But, as of now, J&K faces severe shortage of electricity, an irony for a state that exports power to the rest of the country. According to an estimate, around  84 per cent of the 3593 megawatt of energy generated in J&K goes to  the northern grid and the state buys a chunk of  it back  for its consumption at a hefty cost of  Rs 7,000 crore annually. But that is still not enough to meet its needs.

Can the state do much?

The state doesn’t even have an agency to address its water problems as IWT already takes care of the larger issue — the rivers.

J&K had long ago sought the return of power projects the NHPC Limited had constructed on its rivers but the Centre declined. This is when Salal project, the 1975 ownership order for which clearly says that it had to be reverted to J&K following a payment of the depreciated cost.

About receding of glaciers, the state can hardly do anything. One of the factors that may be accentuating the shrinkage, apart from climate change, is Amarnath Yatra. It is a two-month pilgrimage to the holy cave shrine high up in the Himalayas. Every year, more than half a million people travel on foot along a mountainous trail alongside glaciers to reach the shrine. But regulating pilgrimage in protect the fragile environment is too politically sensitive an issue to be addressed.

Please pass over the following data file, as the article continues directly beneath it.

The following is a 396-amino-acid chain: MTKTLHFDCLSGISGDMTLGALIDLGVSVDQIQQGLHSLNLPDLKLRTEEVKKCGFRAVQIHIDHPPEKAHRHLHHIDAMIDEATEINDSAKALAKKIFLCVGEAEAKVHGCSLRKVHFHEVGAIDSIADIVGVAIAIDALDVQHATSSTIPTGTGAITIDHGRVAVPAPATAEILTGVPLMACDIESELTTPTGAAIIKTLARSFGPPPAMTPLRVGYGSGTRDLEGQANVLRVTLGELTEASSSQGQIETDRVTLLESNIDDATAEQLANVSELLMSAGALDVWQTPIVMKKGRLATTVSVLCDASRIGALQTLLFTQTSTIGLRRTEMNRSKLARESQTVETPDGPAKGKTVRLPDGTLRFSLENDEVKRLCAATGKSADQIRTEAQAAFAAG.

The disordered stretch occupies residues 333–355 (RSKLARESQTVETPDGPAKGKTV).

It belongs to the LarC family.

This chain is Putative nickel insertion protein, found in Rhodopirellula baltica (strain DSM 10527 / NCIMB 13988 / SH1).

“There are different yardsticks for the way the pilgrimages like Amarnath and Kedarnath are organised,” says Shakeel Ramshoo, head of the Department of Earth Sciences at University of Kashmir. “While the latter is regulated well, the former is not.”

Why no focus on green state?

J&K also faces mass unemployment, an underperforming economy (as the state imports 96 per cent of goods) and dwindling tourism. But these issues barely reflect in the routine political discourse of the state, let alone during an election campaign. And there are reasons for this.

In popular perception, the accent in public discourse on development and environment issues is perceived as a motivated digression from the ongoing Azadi campaign.

“Not that these issues don’t perturb people but the violence and turmoil in J&K over the past three decades has relegated development and environment related issues to the background,” says Naseer Ahmad, a local columnist. “People see these secondary to the political issues of existential nature confronting the state.”

Besides, Ahmad added that issues like water, power and development are seen as a consequence of the political conflict in and over the state and are hence not considered addressable unless the conflict itself is resolved.

Ramshoo warned that neglecting green issues in public discourse and the consequent lack of effective administrative redressal can cost not only J&K but the entire region heavily.

“J&K is important for environmental stability of the subcontinent,” says Ramshoo. “So the issues of the state’s disappearing water bodies, receding glaciers needs to be openly discussed on their merit unencumbered by the political and religious sensitivities and the interests. This is in everybody's favour.”